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Why Do So Many Music Technology Startups Fail?
A major problem is that many music industry startups do not actually test their riskiest assumptions when developing a strategy
By Sergey Bludov
(more articles from this author)
2017-02-05
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The digital evolution has had a massive and continuing influence on the new music technology ecosystem, including the plethora of startups entering the space. But let's face it, just like music artists, not every new company will make it big - and rarely is there only one reason for a startup's failure. So what do music technology startups need to know to increase their chances of success?

Although peer-to-peer music sharing already existed on the Internet, Napster's launch in 1999 made it much easier for consumers, introducing the concept of a massive online marketplace for free MP3s into the mainstream.

Record companies and artists were divided over whether or not to support the service, with many labels attempting to have their music removed from Napster. Although Napster tried to save the service with a licensing and subscription model, as times changed, so did people's affinity to accept change. Ironically Napster is back, and they are making money. In June, it was announced that Rhapsody was rebranding itself as Napster. Napster has a much stronger brand than Rhapsody, and even though it may not be “millennial” in nature, it does have a great deal of brand leverage and strong new leadership.

Fast-forward a few years where peer to peer is no longer a thriving music sharing environment; we see the launch of Pandora Radio, which is aimed at creating optimized radio stations based on algorithms and a sophisticated song sorting program that enable the listener to engage with the platform on a personal level. Pandora has spent a lot of time in court fighting traditional music companies since its launch, due to complicated copyright laws which require payment of considerable royalty fees, with artists still complaining that they receive too small a share of revenues. Pandora has unfortunately decreased its overall user count from 84.5M users in January 2015 to 84.1M users in January 2016.

Another startup named Tidal, a high fidelity streaming service currently being sued over consumer fraud, claims to have over 3M users, but like many other music technology companies that enter the market, they are losing money faster than they are making it.

On a global level, Spotify is often considered to be the first legitimate music streaming service that experienced real success in the United States. Support from musicians, however, quickly declined as royalty payments were again minuscule. While artists and labels demanded that Spotify switch to an exclusively subscription-based model, the company believed that such a change would send the masses back to illegal downloading services. Spotify has a plenty of interest thrust upon it. Even though they are losing money and acquiring companies, they are in the game for the long haul. There is a good chance that Spotify will IPO in the second half of 2017 per a Bloomberg news article written in late July of 2016. We will have to see how it goes and with the funds driven by the IPO, how will they become revenue positive.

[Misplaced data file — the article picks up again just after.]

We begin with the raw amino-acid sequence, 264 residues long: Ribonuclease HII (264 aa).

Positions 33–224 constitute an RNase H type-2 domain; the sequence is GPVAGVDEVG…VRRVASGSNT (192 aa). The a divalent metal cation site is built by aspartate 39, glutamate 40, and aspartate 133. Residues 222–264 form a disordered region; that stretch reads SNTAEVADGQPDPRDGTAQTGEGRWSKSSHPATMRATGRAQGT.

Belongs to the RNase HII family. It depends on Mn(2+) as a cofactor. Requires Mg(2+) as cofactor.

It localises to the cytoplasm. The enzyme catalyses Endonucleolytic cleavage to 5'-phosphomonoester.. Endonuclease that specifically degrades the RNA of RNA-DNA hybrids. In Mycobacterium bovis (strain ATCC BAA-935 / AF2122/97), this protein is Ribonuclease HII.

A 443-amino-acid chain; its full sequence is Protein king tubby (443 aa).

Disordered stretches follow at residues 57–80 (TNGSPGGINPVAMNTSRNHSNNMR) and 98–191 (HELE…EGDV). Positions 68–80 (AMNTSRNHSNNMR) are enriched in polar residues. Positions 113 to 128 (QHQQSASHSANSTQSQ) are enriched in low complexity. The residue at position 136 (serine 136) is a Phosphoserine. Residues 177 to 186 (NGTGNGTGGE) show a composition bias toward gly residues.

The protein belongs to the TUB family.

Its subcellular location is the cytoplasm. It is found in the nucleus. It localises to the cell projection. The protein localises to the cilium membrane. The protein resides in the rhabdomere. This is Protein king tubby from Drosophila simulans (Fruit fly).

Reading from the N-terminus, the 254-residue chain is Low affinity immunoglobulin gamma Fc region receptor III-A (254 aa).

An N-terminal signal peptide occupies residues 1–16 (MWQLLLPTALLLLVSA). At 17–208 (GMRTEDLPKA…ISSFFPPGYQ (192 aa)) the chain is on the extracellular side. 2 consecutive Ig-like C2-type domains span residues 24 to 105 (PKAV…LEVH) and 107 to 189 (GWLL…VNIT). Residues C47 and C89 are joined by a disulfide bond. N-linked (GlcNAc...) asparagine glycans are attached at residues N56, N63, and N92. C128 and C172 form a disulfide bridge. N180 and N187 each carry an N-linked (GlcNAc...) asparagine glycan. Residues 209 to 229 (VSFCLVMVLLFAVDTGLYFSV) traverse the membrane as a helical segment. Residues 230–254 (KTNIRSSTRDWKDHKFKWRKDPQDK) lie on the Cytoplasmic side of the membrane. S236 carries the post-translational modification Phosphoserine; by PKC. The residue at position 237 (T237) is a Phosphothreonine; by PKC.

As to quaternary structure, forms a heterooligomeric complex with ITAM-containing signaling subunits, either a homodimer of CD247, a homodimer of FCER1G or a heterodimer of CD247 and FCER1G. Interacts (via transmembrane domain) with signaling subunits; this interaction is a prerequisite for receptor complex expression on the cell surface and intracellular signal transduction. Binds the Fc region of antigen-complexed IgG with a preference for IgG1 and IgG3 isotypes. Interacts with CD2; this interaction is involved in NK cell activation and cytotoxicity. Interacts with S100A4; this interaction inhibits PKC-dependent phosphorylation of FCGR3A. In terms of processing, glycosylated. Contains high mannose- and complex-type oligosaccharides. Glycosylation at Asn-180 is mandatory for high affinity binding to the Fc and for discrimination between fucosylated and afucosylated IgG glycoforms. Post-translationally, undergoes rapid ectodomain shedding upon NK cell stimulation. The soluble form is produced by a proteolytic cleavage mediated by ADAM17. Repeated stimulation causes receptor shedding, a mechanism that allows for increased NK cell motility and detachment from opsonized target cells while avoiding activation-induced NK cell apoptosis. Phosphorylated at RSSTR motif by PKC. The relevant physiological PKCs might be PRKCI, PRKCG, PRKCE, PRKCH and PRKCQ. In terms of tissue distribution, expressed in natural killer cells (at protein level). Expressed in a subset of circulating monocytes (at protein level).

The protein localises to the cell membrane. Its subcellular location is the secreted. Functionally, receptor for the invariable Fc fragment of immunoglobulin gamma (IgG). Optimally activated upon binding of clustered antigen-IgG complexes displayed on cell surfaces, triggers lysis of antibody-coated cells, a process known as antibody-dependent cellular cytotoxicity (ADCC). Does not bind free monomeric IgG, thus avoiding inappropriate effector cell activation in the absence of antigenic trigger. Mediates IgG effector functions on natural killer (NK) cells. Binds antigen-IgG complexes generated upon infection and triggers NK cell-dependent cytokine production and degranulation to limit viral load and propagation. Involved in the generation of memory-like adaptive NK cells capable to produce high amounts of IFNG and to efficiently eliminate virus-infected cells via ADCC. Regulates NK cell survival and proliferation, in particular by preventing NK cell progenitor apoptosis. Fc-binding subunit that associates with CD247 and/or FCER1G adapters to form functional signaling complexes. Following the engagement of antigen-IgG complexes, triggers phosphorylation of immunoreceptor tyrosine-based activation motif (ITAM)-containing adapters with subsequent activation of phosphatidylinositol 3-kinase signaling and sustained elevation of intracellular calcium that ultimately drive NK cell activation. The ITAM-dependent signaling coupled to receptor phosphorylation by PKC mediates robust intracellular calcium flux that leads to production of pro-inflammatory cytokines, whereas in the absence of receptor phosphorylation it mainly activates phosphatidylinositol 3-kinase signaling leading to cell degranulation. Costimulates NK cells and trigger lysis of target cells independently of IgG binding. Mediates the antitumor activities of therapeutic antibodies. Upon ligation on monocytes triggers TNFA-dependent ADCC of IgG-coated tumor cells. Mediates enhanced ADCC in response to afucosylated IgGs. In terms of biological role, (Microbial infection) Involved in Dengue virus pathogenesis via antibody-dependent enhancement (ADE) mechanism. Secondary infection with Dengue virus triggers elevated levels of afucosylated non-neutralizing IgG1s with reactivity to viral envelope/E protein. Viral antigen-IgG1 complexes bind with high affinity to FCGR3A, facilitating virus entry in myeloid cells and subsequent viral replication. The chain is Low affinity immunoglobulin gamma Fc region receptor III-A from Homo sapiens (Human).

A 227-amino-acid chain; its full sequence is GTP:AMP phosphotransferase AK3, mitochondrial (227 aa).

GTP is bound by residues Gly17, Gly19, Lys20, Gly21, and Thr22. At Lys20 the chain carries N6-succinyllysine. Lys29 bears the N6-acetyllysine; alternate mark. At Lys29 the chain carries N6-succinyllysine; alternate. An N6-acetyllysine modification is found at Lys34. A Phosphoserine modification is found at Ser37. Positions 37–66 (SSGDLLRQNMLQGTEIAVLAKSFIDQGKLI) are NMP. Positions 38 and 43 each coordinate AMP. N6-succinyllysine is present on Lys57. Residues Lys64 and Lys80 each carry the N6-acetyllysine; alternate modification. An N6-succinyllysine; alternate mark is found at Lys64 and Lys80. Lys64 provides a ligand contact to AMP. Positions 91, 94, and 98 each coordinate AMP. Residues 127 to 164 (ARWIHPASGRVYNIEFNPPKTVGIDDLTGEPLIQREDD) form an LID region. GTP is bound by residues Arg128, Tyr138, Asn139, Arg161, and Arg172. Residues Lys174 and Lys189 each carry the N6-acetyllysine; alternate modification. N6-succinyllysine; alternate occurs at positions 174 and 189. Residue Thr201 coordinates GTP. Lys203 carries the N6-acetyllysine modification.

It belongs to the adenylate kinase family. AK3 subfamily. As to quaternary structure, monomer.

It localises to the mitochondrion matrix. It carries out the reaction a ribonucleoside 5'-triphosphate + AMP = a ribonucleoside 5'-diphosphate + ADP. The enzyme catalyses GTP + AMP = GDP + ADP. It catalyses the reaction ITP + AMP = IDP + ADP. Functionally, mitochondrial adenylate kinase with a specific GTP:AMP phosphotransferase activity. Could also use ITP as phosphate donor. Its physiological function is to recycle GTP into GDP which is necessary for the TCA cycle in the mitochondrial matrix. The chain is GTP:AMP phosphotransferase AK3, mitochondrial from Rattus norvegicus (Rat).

Some Primary Drivers of Startup Failure

One of the biggest problems music tech startups face is the inability to effectively analyze the market, determine the pain points, and develop as well as market a viable solution. A widespread misconception is that there are many underserved markets in the music streaming industry, when the truth is that the space is already fairly heavily saturated, with each service having comparable catalogs to offer consumers. Innovation and delivery are key elements to the decision to launch a startup however without broad market knowledge both on the consumer and business sides of the equation; startups can set themselves up for failure.

Another problem is that many music industry startups do not actually test their riskiest assumptions when developing a strategy. For example, many streaming services assume that consumers care enough about music to pay significant monthly fees for access, which may be a dangerous assumption. There is also the fact that the industry is somewhat incestuous and as such, having the right people associated with your “brand” can mean success or failure. When a startup needs specific artists to align themselves with their startup, without industry insiders, this can be extremely challenging. Some of the bigger names have hired Jimmy Lovine at Apple, Troy Carter of Spotify, Jay-Z of Tidal and now Lyor Cohen at YouTube to enable them to garner the talent they need and to build exclusive deals. Also, many startups that don't possess enough knowledge about the industry as a whole and develop technologies that are overly influenced by perceptions or passions as opposed to focusing on the solutions demanded by the market as evidenced by data. Unfortunately, too many startups have tunnel vision about whether they can, and should, build something, and lose sight of whether the technology has the potential for broad appeal and adoption.

Finally, startups need to look to strong partners to assist in helping them navigate the murky waters associated with the music industry. Startups, at times, feel that they can do it all themselves. But this is definitely not the case. Yes, they may have an excellent executive team, industry advisors and exciting new technology, however, it is imperative that they partner with companies that have been in the trenches developing solutions for the industry. These companies know the good, bad and ugly and will be able to assist in the development of relevant solutions and help with road mapping the future.


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